<p>Athletic, confident and diligent, Haiti worked so hard whenever they lost the ball. They also read the game well and won a series of one-on-ones with unexpected ease. In disrupting Wiegman’s midfield they prevented England playing through Walsh. Their aggressive pressing and out-of-possession discipline severely restricted her passing options. Playing for Barcelona, Walsh will have become accustomed to enjoying more time and space but Haiti emphasised that, in Australia, she is going to have to work harder to create the room she needs.</p>
<p>With Toone still adjusting to starting in the No 10 role after previously being used largely as an impact substitute, England really missed the injured Fran Kirby and her ability to play between the lines.</p>
<p>They also needed to worry about the danger posed by Haiti’s rapid, potentially game-changing, transitions and the quality of individual players. Melchie Dumornay, who has just joined Lyon, is world class. It’s incredible to think she’s still only 19. I was also very impressed by Nérilia Mondésir and the goalkeeper, Kerly Théus. The latter may be only 5ft 4in but she’s extremely springy and was fantastic against England.</p>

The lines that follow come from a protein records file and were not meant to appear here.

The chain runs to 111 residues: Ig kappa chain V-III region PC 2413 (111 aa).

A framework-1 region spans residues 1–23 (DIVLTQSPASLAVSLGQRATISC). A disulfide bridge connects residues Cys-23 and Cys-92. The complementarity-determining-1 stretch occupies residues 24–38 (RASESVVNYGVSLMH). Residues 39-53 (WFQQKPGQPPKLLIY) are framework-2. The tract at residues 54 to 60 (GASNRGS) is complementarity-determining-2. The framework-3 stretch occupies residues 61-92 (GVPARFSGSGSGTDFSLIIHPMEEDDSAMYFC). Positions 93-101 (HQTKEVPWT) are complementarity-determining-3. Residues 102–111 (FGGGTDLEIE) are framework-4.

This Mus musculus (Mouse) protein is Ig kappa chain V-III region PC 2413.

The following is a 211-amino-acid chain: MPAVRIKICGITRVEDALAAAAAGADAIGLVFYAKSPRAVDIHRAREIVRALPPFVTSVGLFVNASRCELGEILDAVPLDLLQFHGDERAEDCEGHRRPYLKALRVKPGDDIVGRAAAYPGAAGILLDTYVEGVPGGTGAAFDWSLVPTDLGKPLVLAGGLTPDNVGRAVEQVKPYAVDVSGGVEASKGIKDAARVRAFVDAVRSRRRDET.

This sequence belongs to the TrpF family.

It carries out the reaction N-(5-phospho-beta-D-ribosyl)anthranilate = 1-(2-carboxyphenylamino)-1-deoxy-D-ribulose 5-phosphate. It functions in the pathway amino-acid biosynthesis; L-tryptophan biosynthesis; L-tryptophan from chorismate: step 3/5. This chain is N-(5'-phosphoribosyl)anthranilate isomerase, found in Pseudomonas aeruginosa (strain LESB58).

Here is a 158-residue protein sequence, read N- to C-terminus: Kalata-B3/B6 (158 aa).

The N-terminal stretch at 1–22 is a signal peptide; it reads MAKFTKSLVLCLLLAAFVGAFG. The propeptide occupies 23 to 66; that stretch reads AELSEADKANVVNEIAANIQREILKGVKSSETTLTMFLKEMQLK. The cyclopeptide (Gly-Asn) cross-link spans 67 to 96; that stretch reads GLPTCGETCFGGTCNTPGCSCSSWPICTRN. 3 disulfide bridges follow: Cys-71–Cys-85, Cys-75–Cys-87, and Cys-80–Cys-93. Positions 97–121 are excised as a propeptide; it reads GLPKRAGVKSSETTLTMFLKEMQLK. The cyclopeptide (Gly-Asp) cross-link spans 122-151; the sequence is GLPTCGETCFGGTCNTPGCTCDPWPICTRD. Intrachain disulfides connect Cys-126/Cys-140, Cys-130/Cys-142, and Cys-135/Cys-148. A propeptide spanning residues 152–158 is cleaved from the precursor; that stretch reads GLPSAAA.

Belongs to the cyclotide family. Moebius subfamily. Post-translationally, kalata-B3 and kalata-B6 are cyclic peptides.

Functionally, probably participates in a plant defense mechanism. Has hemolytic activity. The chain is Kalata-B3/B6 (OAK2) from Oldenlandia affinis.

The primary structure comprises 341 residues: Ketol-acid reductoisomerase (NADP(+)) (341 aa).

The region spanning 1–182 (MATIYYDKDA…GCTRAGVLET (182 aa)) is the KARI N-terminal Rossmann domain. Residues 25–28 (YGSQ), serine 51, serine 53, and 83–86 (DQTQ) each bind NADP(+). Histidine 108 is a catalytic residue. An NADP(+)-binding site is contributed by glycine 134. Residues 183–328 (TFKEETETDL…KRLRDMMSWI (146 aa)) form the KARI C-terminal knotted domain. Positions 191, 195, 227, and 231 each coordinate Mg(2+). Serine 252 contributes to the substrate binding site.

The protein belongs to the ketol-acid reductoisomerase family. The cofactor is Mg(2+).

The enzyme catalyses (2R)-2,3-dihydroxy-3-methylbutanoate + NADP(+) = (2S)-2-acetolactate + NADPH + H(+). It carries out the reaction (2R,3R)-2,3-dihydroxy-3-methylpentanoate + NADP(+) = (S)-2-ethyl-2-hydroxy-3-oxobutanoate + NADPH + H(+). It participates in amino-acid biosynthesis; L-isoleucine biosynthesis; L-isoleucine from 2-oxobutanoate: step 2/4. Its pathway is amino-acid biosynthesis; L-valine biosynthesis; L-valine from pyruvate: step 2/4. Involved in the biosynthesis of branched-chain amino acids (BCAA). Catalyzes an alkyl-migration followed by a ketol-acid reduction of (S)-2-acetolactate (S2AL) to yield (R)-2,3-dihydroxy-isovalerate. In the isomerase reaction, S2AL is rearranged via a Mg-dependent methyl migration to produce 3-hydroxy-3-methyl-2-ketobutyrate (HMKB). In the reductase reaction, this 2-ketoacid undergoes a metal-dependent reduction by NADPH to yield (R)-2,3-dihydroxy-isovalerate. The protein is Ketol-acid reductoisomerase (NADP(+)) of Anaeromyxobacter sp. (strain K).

<p>Talking of goalkeepers, it speaks volumes that, thanks to two world-class saves, Mary Earps was fundamental to England achieving a victory secured by Georgia Stanway’s retaken penalty.</p>
<p>Although Jamaica’s goalkeeper, Becky Spencer, had an exceptional game in their 0-0 draw with France, her teammates deserve enormous credit for a performance that mixed off-the-ball know-how with moments of attacking brilliance from Bunny Shaw. No one could have guessed that Jamaica have been embroiled in a long-running dispute with their national federation over a pronounced lack of resources and, in 2019, went on strike after being unpaid for nine months.</p>
<p>Hervé Renard’s France ranked among the pre-tournament favourites but Jamaica, rather than drop off, pressed aggressively, refusing to allow Renard’s players to establish any rhythm. They also defended crosses superbly. With Drew Spence and Vyan Sampson impressing in central midfield and Deneisha Blackwood brilliant at left-back, Lorne Donaldson’s side fully merited their moments of luck when France twice hit the woodwork.</p>